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By Jackie Borchardt for the Cincinnati Enquirer
"You didn’t always know what you were getting. The vast majority of people will not get a test done until they are told to get a test done." - Heather Despres
STREETSBORO, Ohio – North Coast's 5,000-square foot lab looks more like a high school chemistry classroom than a medical marijuana business.
Machines the size of mini-fridges and computer monitors dot lab tables throughout the room. A periodic table hangs on the wall. Employees wear white coats and latex gloves.
There is no scent of marijuana here.
Well, you can catch a faint whiff of it in one corner of the lab, where a chemist uses tweezers to place tiny marijuana buds into test tubes. Small plates hold small mounds of green powder – finely ground cannabis.
Ohio's medical marijuana program has gotten a late start and ramped up slowly since the first marijuana was harvested last fall and sold in January. Little attention has been paid to the state's three private testing labs, which must operate independently from growers, processors and dispensaries.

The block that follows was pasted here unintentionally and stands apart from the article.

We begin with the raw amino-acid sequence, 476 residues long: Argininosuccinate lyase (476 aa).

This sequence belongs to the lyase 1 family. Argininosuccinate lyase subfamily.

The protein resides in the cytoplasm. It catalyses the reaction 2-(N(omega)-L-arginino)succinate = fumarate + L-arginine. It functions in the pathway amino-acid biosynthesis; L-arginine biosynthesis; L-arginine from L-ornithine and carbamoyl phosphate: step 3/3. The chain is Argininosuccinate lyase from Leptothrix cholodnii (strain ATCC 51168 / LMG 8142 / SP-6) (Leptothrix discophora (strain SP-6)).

The program's least-visible entities may be its most important.
Testing is also one factor in the high price of legal marijuana here. Every batch of dried marijuana flower, marijuana extract and manufactured product must be tested for potency and contaminants such as lead and pesticide residue.
The Enquirer and Mansfield News Journal recently visited North Coast's 5,000 square foot lab to see how it works.
Who tests Ohio's marijuana?
House Bill 523, passed in May 2016, required the state to license testing labs to ensure patient safety.
Ohio has three cannabis testing labs in operation:
- North Coast Testing Lab in Streetsboro
- ACT Laboratories in in Toledo
- Hocking College in Nelsonville
Each pays a $20,000 annual license fee. Two others have been licensed but are not operating out of concern handling a federally illegal substance would jeopardize federal grants and contracts: Battelle Memorial Institute in Columbus and Central State University in Wilberforce.